While looking for parking on Damen Avenue last week, I ran into an old friend I wanted to be sure you knew: Daniels Antiques. The Ashland Avenue warehouse shuttered about a year ago and this juicy new incarnation (at 2062 N. Damen Ave.) popped open with no fanfare, offering more of its ever-changing mix of mid-century modern and other antiquities of all ages. Georg Jensen pitcher anyone? Edward Wormley for Dunbar furniture? A 17th-century map? Guilty pleasures abound. Be schmoozy and get invited to the warehouse space the owner still maintains (a mainstay for decorators).

—BARRI LEINER

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Old is New Again


While looking for parking on Damen Avenue last week, I ran into an old friend I wanted to be sure you knew: Daniels Antiques. The Ashland Avenue warehouse shuttered about a year ago and this juicy new incarnation (at 2062 N. Damen Ave.) popped open with no fanfare, offering more of its ever-changing mix of mid-century modern and other antiquities of all ages. Georg Jensen pitcher anyone? Edward Wormley for Dunbar furniture? A 17th-century map? Guilty pleasures abound. Be schmoozy and get invited to the warehouse space the owner still maintains (a mainstay for decorators).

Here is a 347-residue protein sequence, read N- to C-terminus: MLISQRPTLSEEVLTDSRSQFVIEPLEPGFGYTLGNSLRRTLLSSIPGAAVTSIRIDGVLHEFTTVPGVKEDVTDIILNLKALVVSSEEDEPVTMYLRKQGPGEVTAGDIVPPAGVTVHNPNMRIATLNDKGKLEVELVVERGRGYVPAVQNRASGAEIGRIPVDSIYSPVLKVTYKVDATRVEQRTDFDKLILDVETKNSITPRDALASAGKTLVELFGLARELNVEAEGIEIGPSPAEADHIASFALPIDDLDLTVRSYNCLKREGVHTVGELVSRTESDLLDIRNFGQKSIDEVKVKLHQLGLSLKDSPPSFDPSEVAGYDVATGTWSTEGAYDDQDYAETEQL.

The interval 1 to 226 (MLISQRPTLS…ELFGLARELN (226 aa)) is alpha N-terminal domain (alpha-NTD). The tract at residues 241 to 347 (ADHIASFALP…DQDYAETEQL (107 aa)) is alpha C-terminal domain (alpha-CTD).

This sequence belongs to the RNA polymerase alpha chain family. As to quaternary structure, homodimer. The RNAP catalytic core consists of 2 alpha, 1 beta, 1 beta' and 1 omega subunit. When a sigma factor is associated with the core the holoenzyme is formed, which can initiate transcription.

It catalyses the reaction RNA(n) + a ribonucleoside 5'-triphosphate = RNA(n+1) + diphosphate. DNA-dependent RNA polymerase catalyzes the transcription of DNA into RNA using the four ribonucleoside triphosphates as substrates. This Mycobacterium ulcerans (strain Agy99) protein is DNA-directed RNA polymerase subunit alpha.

While looking for parking on Damen Avenue last week, I ran into an old friend I wanted to be sure you knew: Daniels Antiques. The Ashland Avenue warehouse shuttered about a year ago and this juicy new incarnation (at 2062 N. Damen Ave.) popped open with no fanfare, offering more of its ever-changing mix of mid-century modern and other antiquities of all ages. Georg Jensen pitcher anyone? Edward Wormley for Dunbar furniture? A 17th-century map? Guilty pleasures abound. Be schmoozy and get invited to the warehouse space the owner still maintains (a mainstay for decorators).

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